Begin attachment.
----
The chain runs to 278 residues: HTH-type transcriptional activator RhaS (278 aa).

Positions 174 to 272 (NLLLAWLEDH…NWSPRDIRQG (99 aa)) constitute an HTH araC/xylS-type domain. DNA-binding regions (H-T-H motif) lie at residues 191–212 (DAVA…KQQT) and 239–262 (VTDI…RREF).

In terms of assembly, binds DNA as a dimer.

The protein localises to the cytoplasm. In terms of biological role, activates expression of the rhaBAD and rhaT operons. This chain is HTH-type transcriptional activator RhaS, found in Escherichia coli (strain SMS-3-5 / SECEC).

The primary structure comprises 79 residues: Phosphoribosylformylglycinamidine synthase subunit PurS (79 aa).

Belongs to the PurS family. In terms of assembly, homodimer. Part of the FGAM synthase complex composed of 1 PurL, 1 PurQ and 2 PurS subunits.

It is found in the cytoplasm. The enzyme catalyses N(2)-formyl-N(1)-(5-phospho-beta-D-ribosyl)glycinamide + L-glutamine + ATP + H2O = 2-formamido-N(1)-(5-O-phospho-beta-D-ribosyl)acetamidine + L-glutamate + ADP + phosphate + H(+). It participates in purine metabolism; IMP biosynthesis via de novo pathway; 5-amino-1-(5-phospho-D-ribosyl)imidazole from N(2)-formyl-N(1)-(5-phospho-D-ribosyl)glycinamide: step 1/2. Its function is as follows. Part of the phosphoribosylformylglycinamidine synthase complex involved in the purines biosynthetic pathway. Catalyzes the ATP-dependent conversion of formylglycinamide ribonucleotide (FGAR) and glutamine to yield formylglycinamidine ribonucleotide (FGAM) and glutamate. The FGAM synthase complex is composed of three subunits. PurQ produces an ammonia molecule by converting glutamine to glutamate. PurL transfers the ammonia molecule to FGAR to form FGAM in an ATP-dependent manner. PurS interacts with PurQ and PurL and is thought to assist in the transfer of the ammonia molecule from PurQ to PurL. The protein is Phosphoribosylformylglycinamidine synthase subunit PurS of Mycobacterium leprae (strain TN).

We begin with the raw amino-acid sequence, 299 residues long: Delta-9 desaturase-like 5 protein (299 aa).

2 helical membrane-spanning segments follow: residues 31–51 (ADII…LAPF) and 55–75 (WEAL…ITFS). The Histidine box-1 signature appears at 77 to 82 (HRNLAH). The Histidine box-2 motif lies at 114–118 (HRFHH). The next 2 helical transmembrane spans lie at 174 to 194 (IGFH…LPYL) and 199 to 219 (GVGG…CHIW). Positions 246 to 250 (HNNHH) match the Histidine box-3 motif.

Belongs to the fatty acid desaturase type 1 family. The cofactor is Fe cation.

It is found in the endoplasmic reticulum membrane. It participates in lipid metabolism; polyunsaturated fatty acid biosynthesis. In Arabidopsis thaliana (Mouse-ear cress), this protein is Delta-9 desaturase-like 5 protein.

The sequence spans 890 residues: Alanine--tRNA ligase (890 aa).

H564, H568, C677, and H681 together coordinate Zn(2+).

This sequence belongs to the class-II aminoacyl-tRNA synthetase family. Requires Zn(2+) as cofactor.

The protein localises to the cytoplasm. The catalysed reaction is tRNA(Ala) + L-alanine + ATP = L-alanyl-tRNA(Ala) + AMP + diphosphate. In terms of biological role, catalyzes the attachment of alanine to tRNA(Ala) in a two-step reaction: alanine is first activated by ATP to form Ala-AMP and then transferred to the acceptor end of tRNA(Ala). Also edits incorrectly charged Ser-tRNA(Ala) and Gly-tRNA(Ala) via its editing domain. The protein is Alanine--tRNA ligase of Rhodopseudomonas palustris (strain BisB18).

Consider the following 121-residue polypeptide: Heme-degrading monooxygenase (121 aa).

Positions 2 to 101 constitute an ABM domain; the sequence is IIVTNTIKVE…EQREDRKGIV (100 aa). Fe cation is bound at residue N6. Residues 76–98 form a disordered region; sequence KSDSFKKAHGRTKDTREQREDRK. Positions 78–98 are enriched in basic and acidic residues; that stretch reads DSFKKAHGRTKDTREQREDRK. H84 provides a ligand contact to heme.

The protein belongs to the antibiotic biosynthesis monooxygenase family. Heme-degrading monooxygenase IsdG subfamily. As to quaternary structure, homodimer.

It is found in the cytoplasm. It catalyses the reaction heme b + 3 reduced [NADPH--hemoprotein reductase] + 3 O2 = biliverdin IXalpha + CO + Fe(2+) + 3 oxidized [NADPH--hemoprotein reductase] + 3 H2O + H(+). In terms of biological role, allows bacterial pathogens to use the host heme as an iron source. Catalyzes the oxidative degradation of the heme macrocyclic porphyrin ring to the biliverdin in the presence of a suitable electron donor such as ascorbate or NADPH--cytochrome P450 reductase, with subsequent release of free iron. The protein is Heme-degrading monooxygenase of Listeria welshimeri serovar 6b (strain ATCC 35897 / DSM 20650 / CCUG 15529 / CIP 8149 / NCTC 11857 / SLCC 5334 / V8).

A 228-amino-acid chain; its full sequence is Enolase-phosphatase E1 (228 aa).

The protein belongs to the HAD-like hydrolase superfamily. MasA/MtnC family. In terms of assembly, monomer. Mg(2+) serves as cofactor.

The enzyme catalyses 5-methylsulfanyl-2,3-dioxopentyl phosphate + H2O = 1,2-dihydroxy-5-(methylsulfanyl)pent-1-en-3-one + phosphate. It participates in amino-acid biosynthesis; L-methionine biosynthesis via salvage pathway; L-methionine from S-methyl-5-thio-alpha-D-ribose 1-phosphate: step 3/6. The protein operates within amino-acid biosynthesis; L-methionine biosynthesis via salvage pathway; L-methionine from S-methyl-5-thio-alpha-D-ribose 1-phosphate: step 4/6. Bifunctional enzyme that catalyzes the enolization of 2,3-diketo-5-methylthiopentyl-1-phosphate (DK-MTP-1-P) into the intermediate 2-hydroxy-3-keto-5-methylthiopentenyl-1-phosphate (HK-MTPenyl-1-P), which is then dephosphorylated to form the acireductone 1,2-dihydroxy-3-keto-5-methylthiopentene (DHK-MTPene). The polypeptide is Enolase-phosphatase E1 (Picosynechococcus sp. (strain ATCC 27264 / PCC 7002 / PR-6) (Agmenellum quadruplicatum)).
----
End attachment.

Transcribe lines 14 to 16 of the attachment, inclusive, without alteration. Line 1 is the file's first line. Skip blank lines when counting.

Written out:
This sequence belongs to the class-II aminoacyl-tRNA synthetase family. Requires Zn(2+) as cofactor.

The protein localises to the cytoplasm. The catalysed reaction is tRNA(Ala) + L-alanine + ATP = L-alanyl-tRNA(Ala) + AMP + diphosphate. In terms of biological role, catalyzes the attachment of alanine to tRNA(Ala) in a two-step reaction: alanine is first activated by ATP to form Ala-AMP and then transferred to the acceptor end of tRNA(Ala). Also edits incorrectly charged Ser-tRNA(Ala) and Gly-tRNA(Ala) via its editing domain. The protein is Alanine--tRNA ligase of Rhodopseudomonas palustris (strain BisB18).

Consider the following 121-residue polypeptide: Heme-degrading monooxygenase (121 aa).